Welcome, to InsideFont

About InsideFont

InsideFont is an application which provides a peek behind the scenes of font files to anyone interested. The application presents and illustrates the relationships and structures inside of font files, how encoding works and how glyphs (characters) are built up in detail. The application InsideFont is available for Windows and Mac. As InsideFont uses web technologies (SVG) for displaying the numerous graphical information, it's recommended to have a modern web browser installed.

InsideFont uses a font engine (ADi-FontEngine) completely developed by myself. It's 100% platform independent and developed in C++ for optimal performance. It has been optimized for using in PDF software and is integrated in many products of well-known manufacturers. All font formats required in PDF files are supported:

  • PostScript Type1
  • CFF
  • OpenType
  • TrueType
  • TrueType Collections.

Addtionally lots of wrapper formats are recognized e.g. Mac Resourc ‘sfnt’ files.

The ADi-FontEngine is able to analyze large bunches of font files and store relevant information in an internal database. This creates the so-called font cache which allows fast access to required information of any font file without dependency to the system. The font analysis makes use of all skills of modern CPUs by using multithreading to analyze multiple font files at the same time. The reading of an already existing font cache is extremely fast so InsideFont can show all fonts without delay after a restart.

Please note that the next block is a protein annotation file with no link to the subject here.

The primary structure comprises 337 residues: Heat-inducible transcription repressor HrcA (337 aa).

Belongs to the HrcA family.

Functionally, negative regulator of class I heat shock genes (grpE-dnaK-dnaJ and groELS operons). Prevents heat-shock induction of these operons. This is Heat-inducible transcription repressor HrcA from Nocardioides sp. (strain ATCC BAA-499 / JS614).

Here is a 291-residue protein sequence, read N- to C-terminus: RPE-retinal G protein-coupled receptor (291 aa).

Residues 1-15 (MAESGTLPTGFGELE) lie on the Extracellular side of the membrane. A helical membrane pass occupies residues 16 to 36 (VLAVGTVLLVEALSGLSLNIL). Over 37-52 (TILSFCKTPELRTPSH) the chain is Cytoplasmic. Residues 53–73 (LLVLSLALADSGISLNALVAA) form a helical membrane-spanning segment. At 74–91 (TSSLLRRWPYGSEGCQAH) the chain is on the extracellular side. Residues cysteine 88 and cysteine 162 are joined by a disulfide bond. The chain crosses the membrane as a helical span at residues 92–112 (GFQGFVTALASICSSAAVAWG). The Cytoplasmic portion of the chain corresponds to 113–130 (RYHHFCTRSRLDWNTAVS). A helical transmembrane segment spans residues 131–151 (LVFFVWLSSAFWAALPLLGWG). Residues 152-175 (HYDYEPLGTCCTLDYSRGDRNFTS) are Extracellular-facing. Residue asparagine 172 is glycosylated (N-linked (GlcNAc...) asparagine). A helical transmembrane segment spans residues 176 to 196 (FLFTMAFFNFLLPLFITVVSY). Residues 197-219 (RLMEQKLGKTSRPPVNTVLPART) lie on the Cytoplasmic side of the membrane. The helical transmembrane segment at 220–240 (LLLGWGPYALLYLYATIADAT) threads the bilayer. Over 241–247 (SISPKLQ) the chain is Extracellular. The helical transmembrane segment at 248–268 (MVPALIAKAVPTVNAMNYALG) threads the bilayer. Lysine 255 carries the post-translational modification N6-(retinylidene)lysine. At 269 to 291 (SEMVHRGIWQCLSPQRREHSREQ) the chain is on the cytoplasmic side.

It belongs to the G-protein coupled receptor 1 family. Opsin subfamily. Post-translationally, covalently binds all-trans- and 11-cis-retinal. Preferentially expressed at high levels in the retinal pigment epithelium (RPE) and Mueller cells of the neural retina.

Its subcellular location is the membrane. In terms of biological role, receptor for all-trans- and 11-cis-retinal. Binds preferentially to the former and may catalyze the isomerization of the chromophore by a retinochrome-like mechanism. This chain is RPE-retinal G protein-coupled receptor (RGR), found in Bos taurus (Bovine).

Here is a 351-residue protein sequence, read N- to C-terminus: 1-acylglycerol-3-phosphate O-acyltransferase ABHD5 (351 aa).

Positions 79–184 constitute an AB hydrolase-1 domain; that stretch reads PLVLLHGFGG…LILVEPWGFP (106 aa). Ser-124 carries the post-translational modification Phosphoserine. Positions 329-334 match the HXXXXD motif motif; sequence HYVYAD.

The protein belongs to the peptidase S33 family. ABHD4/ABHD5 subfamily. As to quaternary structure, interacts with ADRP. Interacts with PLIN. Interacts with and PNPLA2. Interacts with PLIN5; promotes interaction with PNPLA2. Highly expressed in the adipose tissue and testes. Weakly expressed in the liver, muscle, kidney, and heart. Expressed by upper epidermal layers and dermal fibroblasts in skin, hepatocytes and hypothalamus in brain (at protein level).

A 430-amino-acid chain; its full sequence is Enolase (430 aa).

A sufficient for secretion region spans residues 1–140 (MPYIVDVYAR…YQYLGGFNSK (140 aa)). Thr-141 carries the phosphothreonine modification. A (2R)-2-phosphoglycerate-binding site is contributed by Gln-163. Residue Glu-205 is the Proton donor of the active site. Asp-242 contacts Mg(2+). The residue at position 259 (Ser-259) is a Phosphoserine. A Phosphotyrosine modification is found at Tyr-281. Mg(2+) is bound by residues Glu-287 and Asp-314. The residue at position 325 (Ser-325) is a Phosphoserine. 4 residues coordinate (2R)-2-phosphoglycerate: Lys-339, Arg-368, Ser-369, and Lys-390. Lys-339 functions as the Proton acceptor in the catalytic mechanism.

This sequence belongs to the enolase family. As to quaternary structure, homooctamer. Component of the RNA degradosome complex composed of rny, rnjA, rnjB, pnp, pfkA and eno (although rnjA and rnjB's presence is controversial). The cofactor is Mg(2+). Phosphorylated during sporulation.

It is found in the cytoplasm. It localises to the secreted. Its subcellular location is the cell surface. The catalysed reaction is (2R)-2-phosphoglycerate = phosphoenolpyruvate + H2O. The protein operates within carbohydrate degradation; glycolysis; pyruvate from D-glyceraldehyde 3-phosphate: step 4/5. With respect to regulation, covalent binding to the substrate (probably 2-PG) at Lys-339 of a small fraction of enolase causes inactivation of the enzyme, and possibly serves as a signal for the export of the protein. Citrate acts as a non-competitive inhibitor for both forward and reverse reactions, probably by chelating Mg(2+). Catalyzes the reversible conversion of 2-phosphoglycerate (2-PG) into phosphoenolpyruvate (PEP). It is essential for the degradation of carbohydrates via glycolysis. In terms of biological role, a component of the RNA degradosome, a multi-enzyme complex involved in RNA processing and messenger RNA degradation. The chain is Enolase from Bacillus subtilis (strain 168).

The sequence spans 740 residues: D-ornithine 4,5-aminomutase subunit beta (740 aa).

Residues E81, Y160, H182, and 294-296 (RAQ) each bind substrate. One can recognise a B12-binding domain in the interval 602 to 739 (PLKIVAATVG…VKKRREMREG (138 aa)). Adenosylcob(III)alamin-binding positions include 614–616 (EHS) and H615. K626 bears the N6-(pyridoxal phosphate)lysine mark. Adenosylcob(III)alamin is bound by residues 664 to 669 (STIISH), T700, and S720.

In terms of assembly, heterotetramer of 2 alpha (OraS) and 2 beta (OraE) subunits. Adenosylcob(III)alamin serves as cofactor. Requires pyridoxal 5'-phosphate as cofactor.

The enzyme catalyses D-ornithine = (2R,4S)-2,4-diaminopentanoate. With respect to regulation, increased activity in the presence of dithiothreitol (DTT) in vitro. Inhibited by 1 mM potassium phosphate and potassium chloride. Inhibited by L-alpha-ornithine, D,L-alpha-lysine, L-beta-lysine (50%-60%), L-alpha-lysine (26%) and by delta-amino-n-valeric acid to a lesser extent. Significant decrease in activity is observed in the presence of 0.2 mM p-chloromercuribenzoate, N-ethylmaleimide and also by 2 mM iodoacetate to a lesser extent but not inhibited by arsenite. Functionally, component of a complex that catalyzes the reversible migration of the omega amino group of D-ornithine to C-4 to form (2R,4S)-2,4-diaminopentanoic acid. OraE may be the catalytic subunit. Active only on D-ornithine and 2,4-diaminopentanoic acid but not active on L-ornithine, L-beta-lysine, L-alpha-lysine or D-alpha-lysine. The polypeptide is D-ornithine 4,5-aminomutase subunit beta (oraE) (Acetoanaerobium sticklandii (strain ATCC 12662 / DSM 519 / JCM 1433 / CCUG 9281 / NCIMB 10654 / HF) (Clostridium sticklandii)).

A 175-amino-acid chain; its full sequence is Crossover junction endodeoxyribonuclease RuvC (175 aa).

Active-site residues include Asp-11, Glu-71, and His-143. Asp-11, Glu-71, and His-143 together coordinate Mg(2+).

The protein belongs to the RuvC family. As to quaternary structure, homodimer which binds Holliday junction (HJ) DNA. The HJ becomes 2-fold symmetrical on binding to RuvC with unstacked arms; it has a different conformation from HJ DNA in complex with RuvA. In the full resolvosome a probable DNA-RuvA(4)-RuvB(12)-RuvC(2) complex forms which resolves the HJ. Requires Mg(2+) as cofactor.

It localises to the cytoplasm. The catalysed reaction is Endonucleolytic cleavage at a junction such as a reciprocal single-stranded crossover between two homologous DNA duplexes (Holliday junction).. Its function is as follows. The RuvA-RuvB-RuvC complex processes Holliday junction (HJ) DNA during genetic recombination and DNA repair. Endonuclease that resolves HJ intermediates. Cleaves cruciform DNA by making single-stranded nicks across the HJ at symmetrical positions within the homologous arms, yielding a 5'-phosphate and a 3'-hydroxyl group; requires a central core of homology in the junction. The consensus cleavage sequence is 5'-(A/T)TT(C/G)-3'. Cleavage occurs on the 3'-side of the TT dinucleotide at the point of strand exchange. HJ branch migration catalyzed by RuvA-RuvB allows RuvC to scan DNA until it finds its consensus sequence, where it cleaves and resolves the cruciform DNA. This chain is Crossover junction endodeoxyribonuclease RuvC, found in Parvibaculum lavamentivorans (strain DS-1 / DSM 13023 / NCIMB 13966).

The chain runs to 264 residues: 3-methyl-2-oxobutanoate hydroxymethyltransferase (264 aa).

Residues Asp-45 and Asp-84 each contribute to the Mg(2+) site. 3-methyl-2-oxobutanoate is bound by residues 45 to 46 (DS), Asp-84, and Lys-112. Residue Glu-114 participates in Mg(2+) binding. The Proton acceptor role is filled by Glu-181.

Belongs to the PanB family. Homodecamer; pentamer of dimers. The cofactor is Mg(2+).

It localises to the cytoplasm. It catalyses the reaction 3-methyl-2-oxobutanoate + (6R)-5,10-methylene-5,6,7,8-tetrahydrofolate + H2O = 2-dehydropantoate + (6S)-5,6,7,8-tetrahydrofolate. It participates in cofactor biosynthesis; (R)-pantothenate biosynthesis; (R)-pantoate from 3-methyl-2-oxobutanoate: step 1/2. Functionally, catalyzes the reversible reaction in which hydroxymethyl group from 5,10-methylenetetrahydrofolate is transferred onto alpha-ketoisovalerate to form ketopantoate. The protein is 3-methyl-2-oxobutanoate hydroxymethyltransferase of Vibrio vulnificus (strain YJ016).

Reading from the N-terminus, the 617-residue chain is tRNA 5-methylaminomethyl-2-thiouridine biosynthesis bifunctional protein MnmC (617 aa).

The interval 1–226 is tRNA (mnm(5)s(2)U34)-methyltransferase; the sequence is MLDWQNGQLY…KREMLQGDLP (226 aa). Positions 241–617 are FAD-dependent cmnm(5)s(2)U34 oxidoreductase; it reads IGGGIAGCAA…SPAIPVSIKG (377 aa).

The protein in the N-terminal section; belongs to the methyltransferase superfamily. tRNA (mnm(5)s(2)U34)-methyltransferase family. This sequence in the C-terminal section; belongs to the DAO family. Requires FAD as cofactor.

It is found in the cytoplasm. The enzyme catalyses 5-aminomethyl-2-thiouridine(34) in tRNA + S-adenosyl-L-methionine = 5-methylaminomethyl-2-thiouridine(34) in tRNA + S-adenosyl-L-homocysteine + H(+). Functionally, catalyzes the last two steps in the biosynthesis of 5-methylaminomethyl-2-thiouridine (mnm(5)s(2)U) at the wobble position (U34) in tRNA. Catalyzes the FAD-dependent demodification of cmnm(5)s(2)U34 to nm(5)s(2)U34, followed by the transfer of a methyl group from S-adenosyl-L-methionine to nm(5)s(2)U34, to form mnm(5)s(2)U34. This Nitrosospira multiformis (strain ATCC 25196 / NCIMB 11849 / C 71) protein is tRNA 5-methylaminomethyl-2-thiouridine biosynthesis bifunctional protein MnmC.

User Manual

Starting with version 1.1.007, InsideFont can open and view individual font files as well as fonts registered in the operating system. This is possible via the program Menu “File” - “Open Font File” (or F3) and “Open System Font” (or F4) or via the buttons in the middle of the program.

Buttons to open up font files
Buttons to open up font files
Button to create a font cache
Button to create a font cache

As mentioned earlier, the font cache is a central object of the ADi-FontEngine, so InsideFont uses it as well. To create a font cache see the program menu “File” - “Create Font-Cache” (or F5) or use the button (see picture on the left).

The font cache is stored in the Users directory, on my machine it's located here:

Step 1

Create the font cache by clicking the “Create Font-Cache” button (or F5) and then selecting a folder containing font files. On the first try, the system font folder is displayed here. After all files have been scanned and the list has been updated in the program, all fonts have already been identified and the font cache has been created. The next time the program is started, the font cache is opened immediately.

Step 2

Select a font in the list to preview the font. In the program menu “Pangram Select” the preview of the Pangram's can be made more selective.

Step 3

Use the tabs to get a deeper look at the font.

Tabs for the analysis of individual components
Tabs for the analysis of individual components

The four Font tabs

All Font Files

Turns on the font cache view. All data stored in the font cache is displayed here. These are PDF relevant data and general information for searching and sorting. To explain each column, we strongly recommend the PDF Specification

Font Type
  • CFF
  • PostScript Type1
  • TrueType
  • OpenType with ‘cff’ data block
  • TrueType in an ‘sfnt’ Mac Resource Wrapper
  • OpenType with ‘cff’ data block in an ‘sfnt’ Mac Resource Wrapper
  • TrueType Collection